William H. Herman, MD, MPH; Thomas J. Hoerger, PhD; Michael Brandle, MD, MS; Katherine Hicks, MS; Stephen Sorensen, PhD; Ping Zhang, PhD; Richard F. Hamman, MD, DrPH; Ronald T. Ackermann, MD, MPH; Michael M. Engelgau, MD, MS; Robert E. Ratner, MD; Diabetes Prevention Program Research Group*
Grant Support: By the Diabetes Prevention Program, National Institutes of Health through the National Institute of Diabetes and Digestive and Kidney Diseases, Office of Research on Minority Health, National Institute of Child Health and Human Development, and National Institute on Aging; Centers for Disease Control and Prevention; Indian Health Service; General Clinical Research Program; National Center for Research Resources; American Diabetes Association; Bristol-Myers Squibb; and Parke-Davis.
Potential Financial Conflicts of Interest: None disclosed.
Requests for Single Reprints: The Diabetes Prevention Program Coordinating Center, George Washington University Biostatistics Center, 6100 Executive Boulevard, Suite 750, Rockville, MD 20852; e-mail, firstname.lastname@example.org.
Current Author Addresses: Dr. Herman: University of Michigan Health System, 1500 East Medical Center Drive, 3920 Taubman Center, Box 0354, Ann Arbor, MI 48109-0354.
Dr. Hoerger and Ms. Hicks: RTI International, 3040 Cornwallis Road, Research Triangle Park, NC 27599-2194.
Dr. Brandle: Division of Endocrinology and Diabetes, Department of Internal Medicine, Kantonsspital St. Gallen, 9007 St. Gallen, Switzerland.
Dr. Sorensen: Division of Diabetes Translation, MS K-10, 4770 Buford Highway NE, Atlanta, GA 30341-3724.
Drs. Zhang and Engelgau: Division of Diabetes Translation, MS K-10, 2858 Woodcock Boulevard, Atlanta, GA 30341.
Dr. Hamman: Department of Preventive Medicine and Biometrics, University of Colorado Health Sciences Center, 4200 East 9th Avenue, Box B119, Denver, CO 80262.
Dr. Ackermann: Indiana University School of Medicine, 250 University Boulevard, Suite 122, Indianapolis, IN 46202.
Dr. Ratner: Medstar Research Institute, 6495 New Hampshire Avenue, Suite 201, Hyattsville, MD 20783.
Author Contributions: Conception and design: W.H. Herman, T.J. Hoerger, K. Hicks, S. Sorensen, P. Zhang, R.F. Hamman, R.T. Ackermann, M.M. Engelgau, R.E. Ratner.
Analysis and interpretation of the data: W.H. Herman, T.J. Hoerger, M. Brandle, K. Hicks, S. Sorensen, P. Zhang, R.F. Hamman, R.T. Ackermann, M.M. Engelgau, R.E. Ratner.
Drafting of the article: W.H. Herman, T.J. Hoerger, M. Brandle, K. Hicks, S. Sorensen, P. Zhang, R.F. Hamman, R.T. Ackermann, M.M. Engelgau.
Critical revision of the article for important intellectual content: W.H. Herman, T.J. Hoerger, M. Brandle, K. Hicks, S. Sorensen, P. Zhang, R.F. Hamman, R.T. Ackermann, M.M. Engelgau, R.E. Ratner.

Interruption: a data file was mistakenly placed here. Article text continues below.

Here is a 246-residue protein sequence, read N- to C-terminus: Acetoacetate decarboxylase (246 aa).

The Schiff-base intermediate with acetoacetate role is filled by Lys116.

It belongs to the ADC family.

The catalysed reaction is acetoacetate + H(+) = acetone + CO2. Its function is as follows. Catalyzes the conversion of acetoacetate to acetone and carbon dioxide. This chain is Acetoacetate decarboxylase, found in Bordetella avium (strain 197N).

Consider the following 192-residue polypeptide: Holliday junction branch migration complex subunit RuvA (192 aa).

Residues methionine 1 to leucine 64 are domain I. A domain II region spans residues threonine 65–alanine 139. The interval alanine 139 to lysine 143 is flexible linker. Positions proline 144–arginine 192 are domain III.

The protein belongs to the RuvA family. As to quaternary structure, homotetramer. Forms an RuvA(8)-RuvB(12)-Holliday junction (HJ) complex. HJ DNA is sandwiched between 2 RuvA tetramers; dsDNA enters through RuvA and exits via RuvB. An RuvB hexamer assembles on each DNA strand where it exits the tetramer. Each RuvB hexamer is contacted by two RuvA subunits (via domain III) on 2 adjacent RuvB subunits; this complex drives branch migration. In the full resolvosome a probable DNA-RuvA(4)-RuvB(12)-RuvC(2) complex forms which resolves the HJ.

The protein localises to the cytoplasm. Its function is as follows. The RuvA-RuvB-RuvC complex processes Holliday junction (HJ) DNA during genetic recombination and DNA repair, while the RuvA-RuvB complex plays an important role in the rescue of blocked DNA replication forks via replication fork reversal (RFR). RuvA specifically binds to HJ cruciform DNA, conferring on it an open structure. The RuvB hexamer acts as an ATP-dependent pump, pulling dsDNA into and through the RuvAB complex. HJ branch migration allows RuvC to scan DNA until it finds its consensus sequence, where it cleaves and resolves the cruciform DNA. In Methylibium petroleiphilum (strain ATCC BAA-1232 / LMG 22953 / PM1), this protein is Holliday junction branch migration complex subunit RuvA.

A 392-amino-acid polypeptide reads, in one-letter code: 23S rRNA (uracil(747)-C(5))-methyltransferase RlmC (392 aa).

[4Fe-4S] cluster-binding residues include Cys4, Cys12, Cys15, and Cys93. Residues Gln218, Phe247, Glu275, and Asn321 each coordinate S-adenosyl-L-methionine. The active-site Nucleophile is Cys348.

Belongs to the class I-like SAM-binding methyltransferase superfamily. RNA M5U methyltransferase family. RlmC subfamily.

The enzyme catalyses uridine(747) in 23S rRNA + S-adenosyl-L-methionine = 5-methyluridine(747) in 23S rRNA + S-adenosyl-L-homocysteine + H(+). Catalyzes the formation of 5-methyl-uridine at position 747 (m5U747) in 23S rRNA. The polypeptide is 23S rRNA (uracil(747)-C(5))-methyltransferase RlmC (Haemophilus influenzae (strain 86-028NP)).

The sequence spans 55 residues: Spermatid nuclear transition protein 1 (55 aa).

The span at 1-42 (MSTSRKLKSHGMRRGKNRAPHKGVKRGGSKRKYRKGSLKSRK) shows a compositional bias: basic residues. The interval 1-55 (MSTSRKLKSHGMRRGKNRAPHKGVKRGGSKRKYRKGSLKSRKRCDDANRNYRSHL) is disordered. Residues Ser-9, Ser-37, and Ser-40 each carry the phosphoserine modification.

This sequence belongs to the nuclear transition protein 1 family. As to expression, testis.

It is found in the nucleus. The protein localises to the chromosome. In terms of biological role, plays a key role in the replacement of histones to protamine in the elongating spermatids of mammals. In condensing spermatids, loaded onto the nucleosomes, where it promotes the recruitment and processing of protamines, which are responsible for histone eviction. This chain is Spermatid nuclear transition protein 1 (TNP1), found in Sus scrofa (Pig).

Final approval of the article: W.H. Herman, T.J. Hoerger, K. Hicks, S. Sorensen, P. Zhang, R.T. Ackermann, M.M. Engelgau, R.E. Ratner.
Provision of study materials or patients: P. Zhang.
Statistical expertise: W.H. Herman, T.J. Hoerger, K. Hicks, S. Sorensen, P. Zhang.
Obtaining of funding: W.H. Herman, T.J. Hoerger, K. Hicks, M.M. Engelgau. Administrative, technical, or logistic support: W.H. Herman, S. Sorensen, R.F. Hamman, M.M. Engelgau.
Collection and assembly of data: W.H. Herman, P. Zhang.
Herman W., Hoerger T., Brandle M., Hicks K., Sorensen S., Zhang P., Hamman R., Ackermann R., Engelgau M., Ratner R., ; The Cost-Effectiveness of Lifestyle Modification or Metformin in Preventing Type 2 Diabetes in Adults with Impaired Glucose Tolerance. Ann Intern Med. 2005;142:323-332. doi: 10.7326/0003-4819-142-5-200503010-00007
Download citation file:
Published: Ann Intern Med. 2005;142(5):323-332.
The Diabetes Prevention Program (DPP) showed that lifestyle changes or metformin effectively decreased the development of type 2 diabetes in adults with impaired glucose tolerance. The economics of these interventions is important to policymakers.
This cost-effectiveness model estimates that the DPP life-style intervention would cost society about $8800 and metformin would cost about $29 900 per quality-adjusted life-year saved. While lifestyle intervention had a favorable cost-effectiveness profile at any adult age, metformin was not cost-effective after age 65 years.
The cost-effectiveness of lifestyle intervention to prevent type 2 diabetes in high-risk individuals is within the range that American society typically finds acceptable for health care interventions.
to gain full access to the content and tools.
Learn more about subscription options.
Register Now for a free account.
Cardiology, Endocrine and Metabolism, Diabetes, Coronary Risk Factors, Prevention/Screening.
Results provided by:
Copyright © 2016 American College of Physicians. All Rights Reserved.
Print ISSN: 0003-4819 | Online ISSN: 1539-3704
Conditions of Use
This PDF is available to Subscribers Only